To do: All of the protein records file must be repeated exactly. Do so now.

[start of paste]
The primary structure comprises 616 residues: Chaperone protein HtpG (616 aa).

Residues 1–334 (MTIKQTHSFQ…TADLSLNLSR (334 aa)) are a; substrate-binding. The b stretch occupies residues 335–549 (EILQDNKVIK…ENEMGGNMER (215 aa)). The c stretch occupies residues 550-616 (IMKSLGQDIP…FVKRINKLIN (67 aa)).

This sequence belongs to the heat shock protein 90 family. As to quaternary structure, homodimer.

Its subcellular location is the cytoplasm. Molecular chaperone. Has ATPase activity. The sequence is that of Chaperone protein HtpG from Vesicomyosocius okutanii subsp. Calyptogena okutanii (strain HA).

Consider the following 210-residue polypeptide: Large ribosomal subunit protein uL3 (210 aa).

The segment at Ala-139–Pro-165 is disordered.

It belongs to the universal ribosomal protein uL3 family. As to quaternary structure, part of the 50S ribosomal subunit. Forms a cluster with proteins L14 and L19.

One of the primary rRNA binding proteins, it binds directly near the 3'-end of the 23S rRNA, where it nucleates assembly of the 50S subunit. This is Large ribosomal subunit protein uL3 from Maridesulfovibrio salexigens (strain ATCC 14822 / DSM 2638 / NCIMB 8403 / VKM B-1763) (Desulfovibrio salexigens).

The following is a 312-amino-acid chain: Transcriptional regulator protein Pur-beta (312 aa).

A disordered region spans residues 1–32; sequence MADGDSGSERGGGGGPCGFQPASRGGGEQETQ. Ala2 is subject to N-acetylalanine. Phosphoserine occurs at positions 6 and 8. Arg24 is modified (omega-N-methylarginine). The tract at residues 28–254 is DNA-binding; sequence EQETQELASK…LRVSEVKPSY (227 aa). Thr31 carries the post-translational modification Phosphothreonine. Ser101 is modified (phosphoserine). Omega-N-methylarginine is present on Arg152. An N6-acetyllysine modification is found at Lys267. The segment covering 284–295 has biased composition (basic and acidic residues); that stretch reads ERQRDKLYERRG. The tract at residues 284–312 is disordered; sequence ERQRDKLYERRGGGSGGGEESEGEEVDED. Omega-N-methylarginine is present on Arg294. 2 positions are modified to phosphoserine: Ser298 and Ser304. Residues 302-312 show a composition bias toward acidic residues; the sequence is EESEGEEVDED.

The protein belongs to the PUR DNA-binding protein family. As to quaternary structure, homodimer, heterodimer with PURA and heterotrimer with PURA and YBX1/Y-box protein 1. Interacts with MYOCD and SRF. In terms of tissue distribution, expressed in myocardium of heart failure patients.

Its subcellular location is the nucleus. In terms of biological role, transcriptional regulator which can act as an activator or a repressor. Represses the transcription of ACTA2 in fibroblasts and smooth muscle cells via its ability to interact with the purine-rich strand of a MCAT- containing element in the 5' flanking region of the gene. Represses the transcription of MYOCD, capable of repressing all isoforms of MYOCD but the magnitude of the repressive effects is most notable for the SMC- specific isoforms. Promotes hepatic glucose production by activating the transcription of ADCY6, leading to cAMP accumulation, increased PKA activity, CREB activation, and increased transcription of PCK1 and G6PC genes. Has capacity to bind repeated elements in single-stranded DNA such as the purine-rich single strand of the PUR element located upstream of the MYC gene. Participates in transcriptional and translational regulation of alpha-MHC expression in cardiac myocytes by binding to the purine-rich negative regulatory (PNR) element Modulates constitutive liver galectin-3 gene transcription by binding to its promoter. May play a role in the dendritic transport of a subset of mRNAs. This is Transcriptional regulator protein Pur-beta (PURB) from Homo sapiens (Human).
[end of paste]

The primary structure comprises 616 residues: Chaperone protein HtpG (616 aa).

Residues 1–334 (MTIKQTHSFQ…TADLSLNLSR (334 aa)) are a; substrate-binding. The b stretch occupies residues 335–549 (EILQDNKVIK…ENEMGGNMER (215 aa)). The c stretch occupies residues 550-616 (IMKSLGQDIP…FVKRINKLIN (67 aa)).

This sequence belongs to the heat shock protein 90 family. As to quaternary structure, homodimer.

Its subcellular location is the cytoplasm. Molecular chaperone. Has ATPase activity. The sequence is that of Chaperone protein HtpG from Vesicomyosocius okutanii subsp. Calyptogena okutanii (strain HA).

Consider the following 210-residue polypeptide: Large ribosomal subunit protein uL3 (210 aa).

The segment at Ala-139–Pro-165 is disordered.

It belongs to the universal ribosomal protein uL3 family. As to quaternary structure, part of the 50S ribosomal subunit. Forms a cluster with proteins L14 and L19.

One of the primary rRNA binding proteins, it binds directly near the 3'-end of the 23S rRNA, where it nucleates assembly of the 50S subunit. This is Large ribosomal subunit protein uL3 from Maridesulfovibrio salexigens (strain ATCC 14822 / DSM 2638 / NCIMB 8403 / VKM B-1763) (Desulfovibrio salexigens).

The following is a 312-amino-acid chain: Transcriptional regulator protein Pur-beta (312 aa).

A disordered region spans residues 1–32; sequence MADGDSGSERGGGGGPCGFQPASRGGGEQETQ. Ala2 is subject to N-acetylalanine. Phosphoserine occurs at positions 6 and 8. Arg24 is modified (omega-N-methylarginine). The tract at residues 28–254 is DNA-binding; sequence EQETQELASK…LRVSEVKPSY (227 aa). Thr31 carries the post-translational modification Phosphothreonine. Ser101 is modified (phosphoserine). Omega-N-methylarginine is present on Arg152. An N6-acetyllysine modification is found at Lys267. The segment covering 284–295 has biased composition (basic and acidic residues); that stretch reads ERQRDKLYERRG. The tract at residues 284–312 is disordered; sequence ERQRDKLYERRGGGSGGGEESEGEEVDED. Omega-N-methylarginine is present on Arg294. 2 positions are modified to phosphoserine: Ser298 and Ser304. Residues 302-312 show a composition bias toward acidic residues; the sequence is EESEGEEVDED.

The protein belongs to the PUR DNA-binding protein family. As to quaternary structure, homodimer, heterodimer with PURA and heterotrimer with PURA and YBX1/Y-box protein 1. Interacts with MYOCD and SRF. In terms of tissue distribution, expressed in myocardium of heart failure patients.

Its subcellular location is the nucleus. In terms of biological role, transcriptional regulator which can act as an activator or a repressor. Represses the transcription of ACTA2 in fibroblasts and smooth muscle cells via its ability to interact with the purine-rich strand of a MCAT- containing element in the 5' flanking region of the gene. Represses the transcription of MYOCD, capable of repressing all isoforms of MYOCD but the magnitude of the repressive effects is most notable for the SMC- specific isoforms. Promotes hepatic glucose production by activating the transcription of ADCY6, leading to cAMP accumulation, increased PKA activity, CREB activation, and increased transcription of PCK1 and G6PC genes. Has capacity to bind repeated elements in single-stranded DNA such as the purine-rich single strand of the PUR element located upstream of the MYC gene. Participates in transcriptional and translational regulation of alpha-MHC expression in cardiac myocytes by binding to the purine-rich negative regulatory (PNR) element Modulates constitutive liver galectin-3 gene transcription by binding to its promoter. May play a role in the dendritic transport of a subset of mRNAs. This is Transcriptional regulator protein Pur-beta (PURB) from Homo sapiens (Human).